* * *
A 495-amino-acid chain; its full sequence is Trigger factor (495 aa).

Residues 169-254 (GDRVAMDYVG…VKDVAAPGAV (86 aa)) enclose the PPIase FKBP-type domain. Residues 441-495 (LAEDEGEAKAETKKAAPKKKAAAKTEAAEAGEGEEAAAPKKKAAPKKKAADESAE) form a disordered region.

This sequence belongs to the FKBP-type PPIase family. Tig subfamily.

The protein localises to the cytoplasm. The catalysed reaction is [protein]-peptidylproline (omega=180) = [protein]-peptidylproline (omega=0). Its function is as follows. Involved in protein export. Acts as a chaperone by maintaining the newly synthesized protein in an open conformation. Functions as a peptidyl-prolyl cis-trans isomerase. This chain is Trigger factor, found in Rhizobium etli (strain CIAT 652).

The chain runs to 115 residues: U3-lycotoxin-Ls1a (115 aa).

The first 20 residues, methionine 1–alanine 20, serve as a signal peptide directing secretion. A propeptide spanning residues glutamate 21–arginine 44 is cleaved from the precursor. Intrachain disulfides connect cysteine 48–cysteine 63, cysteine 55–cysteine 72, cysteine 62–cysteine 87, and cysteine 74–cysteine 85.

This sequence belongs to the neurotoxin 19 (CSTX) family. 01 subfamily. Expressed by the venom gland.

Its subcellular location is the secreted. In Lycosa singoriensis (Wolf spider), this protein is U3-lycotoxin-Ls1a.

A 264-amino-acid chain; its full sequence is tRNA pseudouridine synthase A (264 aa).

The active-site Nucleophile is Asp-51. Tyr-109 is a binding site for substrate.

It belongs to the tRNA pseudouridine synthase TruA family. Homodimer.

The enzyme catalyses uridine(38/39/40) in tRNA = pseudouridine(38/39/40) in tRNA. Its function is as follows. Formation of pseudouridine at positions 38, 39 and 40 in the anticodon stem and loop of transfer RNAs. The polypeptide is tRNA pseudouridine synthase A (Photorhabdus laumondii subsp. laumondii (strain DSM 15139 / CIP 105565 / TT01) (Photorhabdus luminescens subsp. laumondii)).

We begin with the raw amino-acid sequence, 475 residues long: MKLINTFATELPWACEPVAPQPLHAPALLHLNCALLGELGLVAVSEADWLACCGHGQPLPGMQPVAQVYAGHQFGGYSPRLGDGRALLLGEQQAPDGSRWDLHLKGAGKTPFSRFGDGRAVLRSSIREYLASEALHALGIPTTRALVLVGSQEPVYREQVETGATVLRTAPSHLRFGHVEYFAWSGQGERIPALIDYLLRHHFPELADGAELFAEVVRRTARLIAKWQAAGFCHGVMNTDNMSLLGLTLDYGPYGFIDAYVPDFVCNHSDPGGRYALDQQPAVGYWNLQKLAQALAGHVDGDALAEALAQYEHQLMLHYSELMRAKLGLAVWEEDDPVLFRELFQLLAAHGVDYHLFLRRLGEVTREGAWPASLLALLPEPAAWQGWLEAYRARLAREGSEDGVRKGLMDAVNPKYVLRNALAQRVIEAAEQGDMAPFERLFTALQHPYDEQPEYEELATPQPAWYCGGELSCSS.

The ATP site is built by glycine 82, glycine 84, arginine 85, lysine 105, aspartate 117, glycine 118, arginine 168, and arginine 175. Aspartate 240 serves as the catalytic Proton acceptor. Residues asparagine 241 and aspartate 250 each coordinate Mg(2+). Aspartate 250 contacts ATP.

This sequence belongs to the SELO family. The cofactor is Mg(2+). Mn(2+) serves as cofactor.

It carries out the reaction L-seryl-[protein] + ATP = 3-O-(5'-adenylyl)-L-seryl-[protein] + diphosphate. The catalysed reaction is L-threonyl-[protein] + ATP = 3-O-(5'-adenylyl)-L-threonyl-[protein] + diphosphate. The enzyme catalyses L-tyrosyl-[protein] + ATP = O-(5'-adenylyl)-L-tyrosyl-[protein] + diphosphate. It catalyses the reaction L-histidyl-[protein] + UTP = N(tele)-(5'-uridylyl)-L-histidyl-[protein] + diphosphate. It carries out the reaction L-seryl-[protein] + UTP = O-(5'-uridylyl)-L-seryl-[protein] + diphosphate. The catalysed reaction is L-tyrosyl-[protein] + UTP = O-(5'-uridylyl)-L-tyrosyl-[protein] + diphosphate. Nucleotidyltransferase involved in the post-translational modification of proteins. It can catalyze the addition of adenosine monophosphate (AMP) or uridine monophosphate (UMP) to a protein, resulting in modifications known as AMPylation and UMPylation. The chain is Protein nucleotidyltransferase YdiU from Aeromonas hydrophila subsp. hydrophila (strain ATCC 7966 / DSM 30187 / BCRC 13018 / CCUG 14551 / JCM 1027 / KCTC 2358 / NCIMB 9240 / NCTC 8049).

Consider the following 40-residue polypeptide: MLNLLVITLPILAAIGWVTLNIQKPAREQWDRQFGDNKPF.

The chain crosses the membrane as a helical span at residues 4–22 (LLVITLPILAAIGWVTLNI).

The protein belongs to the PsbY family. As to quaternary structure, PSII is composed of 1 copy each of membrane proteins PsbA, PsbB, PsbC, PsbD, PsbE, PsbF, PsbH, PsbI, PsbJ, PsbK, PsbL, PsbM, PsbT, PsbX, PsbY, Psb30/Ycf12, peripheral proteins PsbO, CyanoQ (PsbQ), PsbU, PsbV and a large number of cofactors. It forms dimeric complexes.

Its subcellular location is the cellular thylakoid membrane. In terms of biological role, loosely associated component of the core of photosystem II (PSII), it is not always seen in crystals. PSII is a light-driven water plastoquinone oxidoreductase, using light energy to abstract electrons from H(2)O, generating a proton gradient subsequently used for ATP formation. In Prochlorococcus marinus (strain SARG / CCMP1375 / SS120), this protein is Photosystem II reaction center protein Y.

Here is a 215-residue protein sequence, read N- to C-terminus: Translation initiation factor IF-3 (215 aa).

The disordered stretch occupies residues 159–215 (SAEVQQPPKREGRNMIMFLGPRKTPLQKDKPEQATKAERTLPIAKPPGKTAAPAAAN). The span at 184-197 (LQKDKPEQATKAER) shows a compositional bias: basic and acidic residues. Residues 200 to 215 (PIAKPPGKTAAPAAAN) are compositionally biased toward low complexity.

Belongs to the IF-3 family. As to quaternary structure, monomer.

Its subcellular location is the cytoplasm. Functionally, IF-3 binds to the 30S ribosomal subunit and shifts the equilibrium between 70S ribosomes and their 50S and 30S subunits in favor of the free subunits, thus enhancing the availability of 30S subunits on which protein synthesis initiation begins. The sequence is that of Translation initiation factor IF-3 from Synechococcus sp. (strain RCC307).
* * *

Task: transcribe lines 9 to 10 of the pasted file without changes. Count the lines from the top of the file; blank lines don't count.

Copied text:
A 264-amino-acid chain; its full sequence is tRNA pseudouridine synthase A (264 aa).

The active-site Nucleophile is Asp-51. Tyr-109 is a binding site for substrate.